Socio-Cultural Aspects of Thai and United States Military Relations
Baseel, John, DISAM Journal
[This article is a condensation of selected sections of a thesis on Thai-United States military relations in the post September 11, 2001, era completed as part of a Master's in Arts in Regional Studies at Chiang Mai University, Thailand. The research techniques used were personal interviews of Thai and United States military, diplomatic, and academic experts; participant-observer field research at several combined exercises; and document research. This article is the sole work of the author and does not portend to express the views of the DOD, Department of State, or any other USG organization.]
Similarities between Thai and United States Military Sub-Cultures
My overall observation of relations between Thai and American servicemen was that interpersonal relations and professional interoperability were good. Despite the fact that the U.S. and Thailand are located halfway around the world from each other, the two countries' cultures share several key aspects which help Americans and Thais connect on an easier level when compared to other countries.
First and foremost, both countries place a high value on freedom and independence. Both countries are known as the "land of the free." Thailand takes justified pride in being the only Southeast Asian country never to have been colonized. The United States is of course a former British colony but has for the bulk of modern history been regarded as the model for liberty, democracy, and the personal freedom of its citizens.
Both countries are also very accepting of foreigners and of other cultures. As the world's most ethnically diverse country, most Americans are comfortable around people of different backgrounds and can adjust to new customs and manners. Thailand is also very open to other cultures and customs, perhaps due in part to not having the collective psychological resentment towards foreigners that some other countries have who have been conquered by foreign powers. Also, a high percentage of Thai military leaders have studied in the United States or other western countries and so are familiar with western culture.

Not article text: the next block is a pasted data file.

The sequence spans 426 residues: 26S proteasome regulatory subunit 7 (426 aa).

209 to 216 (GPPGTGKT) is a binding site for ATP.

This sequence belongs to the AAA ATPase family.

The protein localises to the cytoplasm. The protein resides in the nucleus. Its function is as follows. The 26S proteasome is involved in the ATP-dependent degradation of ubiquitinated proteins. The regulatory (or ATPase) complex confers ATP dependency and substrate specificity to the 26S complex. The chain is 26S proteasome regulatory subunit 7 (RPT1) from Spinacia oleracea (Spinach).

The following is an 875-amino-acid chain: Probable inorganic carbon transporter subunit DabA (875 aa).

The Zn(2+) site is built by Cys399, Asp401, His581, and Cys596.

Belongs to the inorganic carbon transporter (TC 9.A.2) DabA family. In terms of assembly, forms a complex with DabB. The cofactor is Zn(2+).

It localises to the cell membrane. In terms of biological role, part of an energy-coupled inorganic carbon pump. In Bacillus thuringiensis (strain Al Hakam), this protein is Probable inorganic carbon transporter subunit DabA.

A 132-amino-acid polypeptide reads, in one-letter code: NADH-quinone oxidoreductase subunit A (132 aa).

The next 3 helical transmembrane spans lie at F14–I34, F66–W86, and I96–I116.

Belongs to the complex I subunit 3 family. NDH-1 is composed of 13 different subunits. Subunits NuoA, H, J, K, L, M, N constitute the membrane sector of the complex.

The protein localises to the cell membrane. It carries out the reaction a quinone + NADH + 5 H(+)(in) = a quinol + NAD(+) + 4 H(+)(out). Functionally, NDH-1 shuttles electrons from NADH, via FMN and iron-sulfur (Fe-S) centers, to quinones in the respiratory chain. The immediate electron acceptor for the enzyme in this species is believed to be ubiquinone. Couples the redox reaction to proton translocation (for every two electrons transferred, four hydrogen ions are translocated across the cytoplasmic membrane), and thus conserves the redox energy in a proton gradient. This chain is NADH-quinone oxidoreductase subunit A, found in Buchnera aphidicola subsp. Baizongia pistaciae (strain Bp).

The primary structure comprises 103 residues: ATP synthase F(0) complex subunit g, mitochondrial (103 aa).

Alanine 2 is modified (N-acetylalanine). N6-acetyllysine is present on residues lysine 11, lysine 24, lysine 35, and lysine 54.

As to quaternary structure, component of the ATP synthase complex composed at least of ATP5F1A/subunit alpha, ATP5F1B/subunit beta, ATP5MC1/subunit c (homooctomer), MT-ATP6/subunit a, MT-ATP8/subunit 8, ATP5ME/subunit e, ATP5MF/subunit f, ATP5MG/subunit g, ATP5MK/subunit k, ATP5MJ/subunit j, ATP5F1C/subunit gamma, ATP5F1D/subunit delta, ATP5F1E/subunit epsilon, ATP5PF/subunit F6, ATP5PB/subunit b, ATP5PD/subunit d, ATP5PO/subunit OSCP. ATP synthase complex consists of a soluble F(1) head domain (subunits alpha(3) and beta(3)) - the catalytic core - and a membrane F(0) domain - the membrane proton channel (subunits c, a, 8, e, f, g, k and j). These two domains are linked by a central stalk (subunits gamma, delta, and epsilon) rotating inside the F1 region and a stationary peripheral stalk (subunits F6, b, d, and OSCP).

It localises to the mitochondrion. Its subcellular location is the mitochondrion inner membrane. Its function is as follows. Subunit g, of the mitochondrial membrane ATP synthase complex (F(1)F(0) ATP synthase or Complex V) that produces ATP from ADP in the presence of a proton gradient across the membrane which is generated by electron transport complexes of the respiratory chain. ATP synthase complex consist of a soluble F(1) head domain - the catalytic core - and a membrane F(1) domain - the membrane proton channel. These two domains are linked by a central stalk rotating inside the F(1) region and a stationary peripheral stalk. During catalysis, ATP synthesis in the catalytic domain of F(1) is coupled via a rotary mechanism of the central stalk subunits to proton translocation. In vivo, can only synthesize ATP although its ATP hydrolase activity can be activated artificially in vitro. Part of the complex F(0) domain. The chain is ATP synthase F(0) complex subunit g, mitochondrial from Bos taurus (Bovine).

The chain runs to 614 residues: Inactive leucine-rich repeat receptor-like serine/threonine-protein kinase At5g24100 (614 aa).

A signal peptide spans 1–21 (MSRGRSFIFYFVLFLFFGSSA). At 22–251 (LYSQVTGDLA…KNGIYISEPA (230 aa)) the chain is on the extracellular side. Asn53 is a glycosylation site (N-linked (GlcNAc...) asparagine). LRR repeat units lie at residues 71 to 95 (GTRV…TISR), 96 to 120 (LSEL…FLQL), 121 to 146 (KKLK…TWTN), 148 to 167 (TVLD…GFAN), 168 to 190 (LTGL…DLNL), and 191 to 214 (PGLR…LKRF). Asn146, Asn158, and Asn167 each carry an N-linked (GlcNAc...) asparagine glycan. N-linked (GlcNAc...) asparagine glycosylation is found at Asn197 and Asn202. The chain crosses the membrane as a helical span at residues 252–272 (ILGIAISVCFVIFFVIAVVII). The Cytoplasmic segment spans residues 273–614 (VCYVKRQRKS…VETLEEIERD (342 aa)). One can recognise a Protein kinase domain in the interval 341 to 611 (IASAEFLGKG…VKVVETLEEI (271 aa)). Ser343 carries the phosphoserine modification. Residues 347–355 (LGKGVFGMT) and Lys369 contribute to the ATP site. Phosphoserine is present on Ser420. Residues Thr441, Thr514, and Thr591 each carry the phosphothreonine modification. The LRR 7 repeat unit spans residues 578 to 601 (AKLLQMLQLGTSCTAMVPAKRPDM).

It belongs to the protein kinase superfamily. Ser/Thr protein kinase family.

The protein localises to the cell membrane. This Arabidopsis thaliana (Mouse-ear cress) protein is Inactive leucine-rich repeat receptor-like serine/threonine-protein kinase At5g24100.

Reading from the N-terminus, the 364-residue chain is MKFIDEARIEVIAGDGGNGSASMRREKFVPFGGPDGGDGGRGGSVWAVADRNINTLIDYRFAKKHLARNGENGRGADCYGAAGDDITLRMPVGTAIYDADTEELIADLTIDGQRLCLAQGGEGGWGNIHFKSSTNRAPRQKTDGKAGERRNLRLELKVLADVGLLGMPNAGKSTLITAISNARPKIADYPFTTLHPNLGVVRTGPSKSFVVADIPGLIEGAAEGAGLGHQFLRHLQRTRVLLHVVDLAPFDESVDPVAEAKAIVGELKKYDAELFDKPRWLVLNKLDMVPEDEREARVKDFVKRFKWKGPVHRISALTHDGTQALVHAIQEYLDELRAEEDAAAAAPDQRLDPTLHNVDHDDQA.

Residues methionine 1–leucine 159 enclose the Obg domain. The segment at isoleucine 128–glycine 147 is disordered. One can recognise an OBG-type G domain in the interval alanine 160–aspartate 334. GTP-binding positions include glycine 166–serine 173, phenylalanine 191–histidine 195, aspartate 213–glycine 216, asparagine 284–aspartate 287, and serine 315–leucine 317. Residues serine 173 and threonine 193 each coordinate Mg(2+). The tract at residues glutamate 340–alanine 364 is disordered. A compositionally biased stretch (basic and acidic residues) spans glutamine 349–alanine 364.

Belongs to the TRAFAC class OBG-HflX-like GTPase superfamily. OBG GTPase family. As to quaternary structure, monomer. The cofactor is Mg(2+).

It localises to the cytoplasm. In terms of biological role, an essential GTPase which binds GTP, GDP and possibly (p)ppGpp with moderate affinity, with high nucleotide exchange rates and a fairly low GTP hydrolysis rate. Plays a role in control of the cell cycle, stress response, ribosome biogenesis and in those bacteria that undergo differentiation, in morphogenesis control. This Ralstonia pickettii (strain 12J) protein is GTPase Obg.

Thai and American cultures also share the characteristic of emphasizing friendliness. In contrast to some other cultures which are highly reserved or where individuals take a long amount of time to get to know each other before opening up, Thais and Americans are usually more outgoing and can warm up to each other quickly. I have had several experiences of working with other countries' military forces in which dealings with my counterparts were stilted and highly awkward. But in the bulk of the observations I have made on Thai and United States military exercises, the two sides seem to connect easily; and most dealings between them seem much more natural.
Differences between Thai and United States Military Sub-Cultures
Despite the similarities noted above, there are some key differences between Thai and United States cultures than can cause misunderstanding and friction. I will touch on three areas: social protocol, rank and respect of seniority, and political correctness.
American culture does not place the same value on socialization as Thai culture does. United States military culture emphasizes a hard-driving work ethic. This attitude can be taken to an extreme, where anything other than mission accomplishment is regarded as extraneous. The social aspects of our military dealings with the Thais are seen as frivolous at best, and most often as a complete waste of time. "Why can't we just get down to business?" was the opinion of one United States officer I spoke with.
On a macro-level, this attitude can be seen in America's poor record on high level visits and social protocol. This record is quite frankly dismal, especially when compared to other nations currently engaging the Thai military. All too often, it appears to the Thais that American leaders are more interested in other countries in the region, stopping in Thailand only infrequently. …